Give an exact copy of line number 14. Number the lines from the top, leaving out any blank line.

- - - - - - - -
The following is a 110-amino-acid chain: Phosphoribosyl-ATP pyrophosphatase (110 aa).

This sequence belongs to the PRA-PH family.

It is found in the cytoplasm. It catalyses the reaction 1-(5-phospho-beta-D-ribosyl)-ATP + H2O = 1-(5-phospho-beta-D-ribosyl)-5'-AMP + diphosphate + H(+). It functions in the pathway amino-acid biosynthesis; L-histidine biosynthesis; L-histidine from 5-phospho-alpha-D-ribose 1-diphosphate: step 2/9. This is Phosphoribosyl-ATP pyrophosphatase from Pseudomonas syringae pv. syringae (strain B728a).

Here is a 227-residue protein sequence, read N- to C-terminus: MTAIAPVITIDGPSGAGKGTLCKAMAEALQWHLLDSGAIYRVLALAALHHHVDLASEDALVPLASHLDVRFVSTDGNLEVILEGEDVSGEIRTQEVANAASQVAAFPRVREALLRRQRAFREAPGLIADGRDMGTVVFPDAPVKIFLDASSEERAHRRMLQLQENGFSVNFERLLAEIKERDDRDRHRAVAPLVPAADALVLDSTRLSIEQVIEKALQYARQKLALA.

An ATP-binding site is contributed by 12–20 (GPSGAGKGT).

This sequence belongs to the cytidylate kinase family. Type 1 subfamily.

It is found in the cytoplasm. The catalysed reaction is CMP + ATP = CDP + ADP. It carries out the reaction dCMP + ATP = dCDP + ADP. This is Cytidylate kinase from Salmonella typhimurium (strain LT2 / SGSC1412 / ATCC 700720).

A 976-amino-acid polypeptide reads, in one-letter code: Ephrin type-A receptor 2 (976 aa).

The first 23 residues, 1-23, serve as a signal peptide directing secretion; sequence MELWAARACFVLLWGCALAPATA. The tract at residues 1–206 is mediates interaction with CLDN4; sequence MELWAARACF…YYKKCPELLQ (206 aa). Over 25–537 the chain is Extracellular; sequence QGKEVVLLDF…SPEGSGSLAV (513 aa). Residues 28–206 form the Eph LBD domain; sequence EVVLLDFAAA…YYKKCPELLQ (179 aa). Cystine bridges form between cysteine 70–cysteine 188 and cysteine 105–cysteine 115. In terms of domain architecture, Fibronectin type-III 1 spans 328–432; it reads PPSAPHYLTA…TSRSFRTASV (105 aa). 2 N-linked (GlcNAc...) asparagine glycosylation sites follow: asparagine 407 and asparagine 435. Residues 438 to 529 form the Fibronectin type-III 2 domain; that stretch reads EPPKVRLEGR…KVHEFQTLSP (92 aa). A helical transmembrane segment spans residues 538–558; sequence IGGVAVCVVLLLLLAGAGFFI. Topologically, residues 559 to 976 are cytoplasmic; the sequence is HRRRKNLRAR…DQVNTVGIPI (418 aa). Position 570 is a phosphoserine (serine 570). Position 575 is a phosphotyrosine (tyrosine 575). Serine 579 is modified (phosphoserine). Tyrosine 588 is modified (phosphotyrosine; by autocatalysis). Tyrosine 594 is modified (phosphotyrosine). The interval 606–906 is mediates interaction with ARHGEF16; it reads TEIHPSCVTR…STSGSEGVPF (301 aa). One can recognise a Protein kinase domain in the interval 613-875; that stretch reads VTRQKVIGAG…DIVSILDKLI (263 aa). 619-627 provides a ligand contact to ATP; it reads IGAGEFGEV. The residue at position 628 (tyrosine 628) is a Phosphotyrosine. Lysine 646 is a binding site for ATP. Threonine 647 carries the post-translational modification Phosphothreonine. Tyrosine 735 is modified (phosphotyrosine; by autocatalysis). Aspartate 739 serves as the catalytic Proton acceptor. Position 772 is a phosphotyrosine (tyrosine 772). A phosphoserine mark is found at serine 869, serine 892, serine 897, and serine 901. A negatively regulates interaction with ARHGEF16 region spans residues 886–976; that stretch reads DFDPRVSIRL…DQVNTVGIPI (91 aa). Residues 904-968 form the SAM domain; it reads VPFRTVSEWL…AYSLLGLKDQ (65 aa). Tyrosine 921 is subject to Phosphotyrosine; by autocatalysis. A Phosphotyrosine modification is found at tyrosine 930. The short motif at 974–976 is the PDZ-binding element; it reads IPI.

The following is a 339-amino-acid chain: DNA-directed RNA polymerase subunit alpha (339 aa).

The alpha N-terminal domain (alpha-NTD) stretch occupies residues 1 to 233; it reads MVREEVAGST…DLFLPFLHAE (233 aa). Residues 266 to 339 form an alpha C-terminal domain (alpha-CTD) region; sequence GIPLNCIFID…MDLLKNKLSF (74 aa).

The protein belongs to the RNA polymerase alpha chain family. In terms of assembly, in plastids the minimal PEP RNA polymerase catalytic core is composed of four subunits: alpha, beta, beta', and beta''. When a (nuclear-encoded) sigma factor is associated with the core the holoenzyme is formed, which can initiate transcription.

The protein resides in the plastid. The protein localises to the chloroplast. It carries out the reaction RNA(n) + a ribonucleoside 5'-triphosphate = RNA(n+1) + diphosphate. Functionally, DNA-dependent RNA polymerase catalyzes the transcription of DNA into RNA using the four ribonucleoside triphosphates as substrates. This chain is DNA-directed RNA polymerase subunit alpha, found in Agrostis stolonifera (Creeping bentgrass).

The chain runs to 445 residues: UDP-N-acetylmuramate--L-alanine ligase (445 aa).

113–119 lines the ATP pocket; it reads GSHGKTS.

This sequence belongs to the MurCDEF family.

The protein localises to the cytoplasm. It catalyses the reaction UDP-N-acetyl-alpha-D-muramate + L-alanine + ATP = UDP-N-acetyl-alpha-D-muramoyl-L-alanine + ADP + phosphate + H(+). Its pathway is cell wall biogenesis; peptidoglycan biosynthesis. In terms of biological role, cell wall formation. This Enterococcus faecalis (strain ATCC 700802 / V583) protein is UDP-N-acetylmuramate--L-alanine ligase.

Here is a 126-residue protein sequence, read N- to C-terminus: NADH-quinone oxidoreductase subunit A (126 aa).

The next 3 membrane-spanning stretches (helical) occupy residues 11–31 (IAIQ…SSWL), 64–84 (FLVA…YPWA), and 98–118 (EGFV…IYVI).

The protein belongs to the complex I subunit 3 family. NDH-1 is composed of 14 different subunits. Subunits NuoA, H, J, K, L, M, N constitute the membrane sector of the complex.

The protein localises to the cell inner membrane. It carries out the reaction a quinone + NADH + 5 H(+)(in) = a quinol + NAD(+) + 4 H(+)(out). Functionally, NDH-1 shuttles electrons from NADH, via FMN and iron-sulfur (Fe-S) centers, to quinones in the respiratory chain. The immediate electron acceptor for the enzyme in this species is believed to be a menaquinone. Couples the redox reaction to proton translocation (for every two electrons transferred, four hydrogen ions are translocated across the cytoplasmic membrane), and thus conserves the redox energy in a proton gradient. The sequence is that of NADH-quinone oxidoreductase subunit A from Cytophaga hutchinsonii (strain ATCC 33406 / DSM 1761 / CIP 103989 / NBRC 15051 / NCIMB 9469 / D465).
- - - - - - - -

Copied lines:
The chain runs to 445 residues: UDP-N-acetylmuramate--L-alanine ligase (445 aa).